Turning cow poo into electricity


April 6th, 2015

It was drizzling when we drove to the biogas electrification project site. Going through the maze of roads, it took us 45 minutes from Narayanghat, the main market in the Chitwan district, to reach there.

Chitwan, in the southern plains in Nepal, is home not only to the magnificent royal Bengal tigers and one-horned rhinoceroses but also a happening trade hub. Regarded as the country’s poultry capital, with the establishment of Nepal’s largest milk industry, Chitwan is seeing a wave of innovation in agriculture sector.

Adding to the list of innovations is the biogas electrification project being run at the Livestock Development Resource Centre of the Annapurna Dairy Producers’ Cooperative (ADPC). The project, supported by Practical Action, boasts of being the first in Nepal to generate electricity for commercial use from biogas.

A small scale study on bio-electrification through agricultural and livestock waste was carried out by students of Kathmandu University earlier, producing electricity to light 9 LED lights, each of 5 W.

When I reached the site, Bodh Raj Pathak, the vice-president of the cooperative, drenched in the rain, was waiting for me to show the centre.

The first thing he did was to switch on the system. He then one by one switched on the bulbs and fans. For a technology loving person like me, it was a real pleasure – all were working as if they were running from regular electricity.

The gas generated from the dung of 85 cows is enough to generate electricity that can run a generator of 5kW load continuously for 8-9 hours, according to Pathak. Few months ago the centre had more than 100 cows. Some of the cows were sold to the community people on demand.

The cows at the Dairy produce a trailer of cow dung daily that goes into the digester for biogas generation. There are two inlets and two outlets.

“Currently, only one inlet is being used and it works for 8-9 hours,” said Pathak. “If both the inlets operate, it will produce electricity for 16 hours.”

The process is simple – the dung, urine and water are mixed into a concoction. The mixture is then fed through the inlet to the chamber. The gas generated is passed through a filter to get rid of the precipitates and then to the generator that produces electricity.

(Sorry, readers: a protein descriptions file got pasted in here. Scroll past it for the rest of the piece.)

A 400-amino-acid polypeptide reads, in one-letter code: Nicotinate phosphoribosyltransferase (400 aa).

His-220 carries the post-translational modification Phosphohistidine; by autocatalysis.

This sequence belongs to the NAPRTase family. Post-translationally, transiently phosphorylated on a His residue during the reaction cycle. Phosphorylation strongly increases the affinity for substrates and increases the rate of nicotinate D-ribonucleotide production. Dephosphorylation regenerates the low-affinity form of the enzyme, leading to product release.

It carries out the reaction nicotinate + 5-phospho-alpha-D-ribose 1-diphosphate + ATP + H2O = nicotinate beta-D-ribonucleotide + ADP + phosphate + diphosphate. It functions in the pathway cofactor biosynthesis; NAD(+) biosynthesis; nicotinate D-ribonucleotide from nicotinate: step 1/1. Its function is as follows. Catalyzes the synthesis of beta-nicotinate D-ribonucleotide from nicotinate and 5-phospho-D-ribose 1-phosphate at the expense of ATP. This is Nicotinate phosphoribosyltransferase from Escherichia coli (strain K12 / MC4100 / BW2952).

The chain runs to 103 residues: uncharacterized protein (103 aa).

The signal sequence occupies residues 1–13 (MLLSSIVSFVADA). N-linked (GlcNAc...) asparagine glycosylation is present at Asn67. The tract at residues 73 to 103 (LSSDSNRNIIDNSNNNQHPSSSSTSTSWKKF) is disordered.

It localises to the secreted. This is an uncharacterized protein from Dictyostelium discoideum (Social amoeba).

Right now the Dairy is using the electricity for light bulbs, fans, water pump and a chaff cutter. The gas is also being used to cook food for six staff at the Dairy.

The Dairy has plans to utilise the biogas for pasteurisation of milk. Right now it is saving Rs. 30,000 – 35,000 rupees per month in fuelwood. After the full utilisation, the Dairy will save around Rs 100,000 (USD 1000) per month.

However, the slurry, a precious fertiliser has not been well managed. It was left to dry in the open. Pathak told me that they have plans to dry the slurry and package it as organic fertiliser.

Looking at the outputs of the pilot project, the prospects are promising in spite of the dismal data of electricity contributing to the total energy consumption and use of biogas in Nepal.

According to the Water Energy Commission Secretariat (WECS) Energy Sector Report 2010, electricity contributes only 2% to the total energy consumption by fuel types in Nepal. As per Alternative Energy Promotion Centre, the government apex body for the development and promotion of renewable energy, there are more than 300,000 biogas plants in Nepal.

In Nepal, cooking and lighting are the main purposes biogas has been mainly used for, amounting to 80% and 20% respectively. The successful biogas electrification in Chitwan has opened doors for using biogas to produce electricity and scaling up the technology at the cooperatives throughout Nepal.

While 1.3 billion people are still living in darkness with no access to electricity and 2.7 billion still cook over open fires, replication of innovations like biogas electrification will help us move from a state of technology injustice, to find a way to remove the barriers that now prevent poor people from using the technologies they need for the most basic of services.

With technical details from Ganesh R Sinkemana

2 responses to “Turning cow poo into electricity”

  1. Rabindra Says:

    nice blog and keep it up. Let this technology be spread across the country

  2. Sanjib Says:

    Thanks Rabindra. If this technology is replicated by big cooperatives, dairies and municipalities across Nepal, they would be self-sufficient in producing energy. Development organisations need to promote it.

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